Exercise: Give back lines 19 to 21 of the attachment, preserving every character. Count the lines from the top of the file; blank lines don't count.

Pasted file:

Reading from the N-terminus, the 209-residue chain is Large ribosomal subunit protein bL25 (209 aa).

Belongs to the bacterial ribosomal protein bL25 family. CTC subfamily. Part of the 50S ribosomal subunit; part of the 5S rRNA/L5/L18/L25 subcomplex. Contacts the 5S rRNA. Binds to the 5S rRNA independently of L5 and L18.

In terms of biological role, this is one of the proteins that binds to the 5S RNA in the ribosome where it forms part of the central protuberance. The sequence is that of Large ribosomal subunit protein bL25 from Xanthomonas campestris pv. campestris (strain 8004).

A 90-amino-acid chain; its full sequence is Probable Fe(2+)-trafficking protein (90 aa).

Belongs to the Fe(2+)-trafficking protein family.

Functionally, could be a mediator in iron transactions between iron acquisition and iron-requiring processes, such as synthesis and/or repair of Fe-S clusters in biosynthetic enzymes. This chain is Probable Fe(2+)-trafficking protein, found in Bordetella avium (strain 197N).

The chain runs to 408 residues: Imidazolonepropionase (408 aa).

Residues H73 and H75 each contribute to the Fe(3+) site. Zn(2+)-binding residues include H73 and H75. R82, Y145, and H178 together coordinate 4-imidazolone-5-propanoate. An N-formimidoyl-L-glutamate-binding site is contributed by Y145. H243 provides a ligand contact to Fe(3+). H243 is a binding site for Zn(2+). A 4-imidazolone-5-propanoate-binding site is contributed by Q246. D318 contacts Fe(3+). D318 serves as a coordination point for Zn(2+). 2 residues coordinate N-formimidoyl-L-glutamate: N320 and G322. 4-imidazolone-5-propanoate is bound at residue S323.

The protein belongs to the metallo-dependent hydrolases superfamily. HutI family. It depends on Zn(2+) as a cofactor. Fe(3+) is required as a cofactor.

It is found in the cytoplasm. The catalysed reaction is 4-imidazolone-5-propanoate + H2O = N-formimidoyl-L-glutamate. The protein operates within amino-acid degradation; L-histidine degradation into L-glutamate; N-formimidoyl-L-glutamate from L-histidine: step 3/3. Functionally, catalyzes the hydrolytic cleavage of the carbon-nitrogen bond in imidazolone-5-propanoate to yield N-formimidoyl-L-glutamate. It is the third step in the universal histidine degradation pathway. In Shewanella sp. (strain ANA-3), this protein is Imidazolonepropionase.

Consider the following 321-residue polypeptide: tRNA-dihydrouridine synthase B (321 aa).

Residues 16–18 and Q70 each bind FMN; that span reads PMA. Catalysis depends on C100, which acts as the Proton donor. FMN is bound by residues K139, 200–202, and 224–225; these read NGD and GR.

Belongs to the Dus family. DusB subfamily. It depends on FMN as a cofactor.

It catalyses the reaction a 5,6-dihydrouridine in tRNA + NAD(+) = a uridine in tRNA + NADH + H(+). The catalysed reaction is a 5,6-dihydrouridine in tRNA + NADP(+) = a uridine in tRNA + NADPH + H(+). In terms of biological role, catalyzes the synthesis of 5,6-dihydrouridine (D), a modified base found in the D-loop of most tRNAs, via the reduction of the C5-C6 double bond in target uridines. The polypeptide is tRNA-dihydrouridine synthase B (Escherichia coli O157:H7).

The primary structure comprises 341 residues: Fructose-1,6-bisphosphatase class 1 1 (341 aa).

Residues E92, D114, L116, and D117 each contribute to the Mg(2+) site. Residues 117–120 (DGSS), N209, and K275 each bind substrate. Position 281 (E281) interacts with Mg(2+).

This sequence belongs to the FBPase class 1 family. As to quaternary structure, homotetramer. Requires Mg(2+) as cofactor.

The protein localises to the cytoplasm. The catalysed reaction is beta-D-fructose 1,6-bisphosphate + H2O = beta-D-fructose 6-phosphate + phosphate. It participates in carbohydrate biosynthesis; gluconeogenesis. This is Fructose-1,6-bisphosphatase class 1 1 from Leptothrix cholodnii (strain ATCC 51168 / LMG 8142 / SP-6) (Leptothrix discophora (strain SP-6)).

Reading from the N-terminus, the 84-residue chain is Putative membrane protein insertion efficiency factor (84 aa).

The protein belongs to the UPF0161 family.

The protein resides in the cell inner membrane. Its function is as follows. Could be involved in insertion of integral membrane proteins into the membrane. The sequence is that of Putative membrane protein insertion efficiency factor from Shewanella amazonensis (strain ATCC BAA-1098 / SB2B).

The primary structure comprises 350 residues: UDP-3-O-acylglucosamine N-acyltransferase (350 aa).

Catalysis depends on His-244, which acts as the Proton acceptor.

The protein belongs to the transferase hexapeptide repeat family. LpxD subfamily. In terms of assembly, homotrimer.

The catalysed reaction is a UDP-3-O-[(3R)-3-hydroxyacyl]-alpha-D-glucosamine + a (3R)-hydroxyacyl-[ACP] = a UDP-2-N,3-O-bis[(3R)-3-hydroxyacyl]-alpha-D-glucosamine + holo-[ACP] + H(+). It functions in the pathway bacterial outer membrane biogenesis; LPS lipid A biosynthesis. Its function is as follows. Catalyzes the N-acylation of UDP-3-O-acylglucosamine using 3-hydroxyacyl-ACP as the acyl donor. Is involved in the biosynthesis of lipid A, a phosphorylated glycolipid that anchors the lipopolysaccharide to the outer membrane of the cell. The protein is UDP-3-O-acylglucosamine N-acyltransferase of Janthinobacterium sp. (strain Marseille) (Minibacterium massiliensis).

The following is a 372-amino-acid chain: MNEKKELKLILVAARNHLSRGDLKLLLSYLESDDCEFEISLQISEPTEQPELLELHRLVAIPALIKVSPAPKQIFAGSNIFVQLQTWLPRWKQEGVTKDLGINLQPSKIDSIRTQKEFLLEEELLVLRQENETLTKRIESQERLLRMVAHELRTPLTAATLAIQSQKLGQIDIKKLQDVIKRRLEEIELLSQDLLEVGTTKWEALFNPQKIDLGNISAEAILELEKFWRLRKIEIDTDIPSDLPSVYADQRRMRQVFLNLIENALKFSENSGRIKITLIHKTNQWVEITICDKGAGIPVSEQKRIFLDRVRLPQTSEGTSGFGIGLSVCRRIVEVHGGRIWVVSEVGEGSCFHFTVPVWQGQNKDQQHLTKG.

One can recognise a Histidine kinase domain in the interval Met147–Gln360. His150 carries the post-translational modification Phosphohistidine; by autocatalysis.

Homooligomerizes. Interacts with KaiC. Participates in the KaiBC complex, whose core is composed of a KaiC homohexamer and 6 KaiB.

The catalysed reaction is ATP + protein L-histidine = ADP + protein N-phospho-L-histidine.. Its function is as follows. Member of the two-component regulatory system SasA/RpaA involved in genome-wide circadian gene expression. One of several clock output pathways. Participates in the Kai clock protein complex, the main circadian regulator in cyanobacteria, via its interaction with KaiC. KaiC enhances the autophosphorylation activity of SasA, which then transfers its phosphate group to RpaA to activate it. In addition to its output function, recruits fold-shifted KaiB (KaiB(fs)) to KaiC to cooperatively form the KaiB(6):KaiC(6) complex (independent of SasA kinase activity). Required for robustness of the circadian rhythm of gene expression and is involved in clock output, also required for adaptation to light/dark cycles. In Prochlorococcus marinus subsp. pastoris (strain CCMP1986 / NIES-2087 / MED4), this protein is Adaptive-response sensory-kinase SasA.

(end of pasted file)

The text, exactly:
Reading from the N-terminus, the 84-residue chain is Putative membrane protein insertion efficiency factor (84 aa).

The protein belongs to the UPF0161 family.

The protein resides in the cell inner membrane. Its function is as follows. Could be involved in insertion of integral membrane proteins into the membrane. The sequence is that of Putative membrane protein insertion efficiency factor from Shewanella amazonensis (strain ATCC BAA-1098 / SB2B).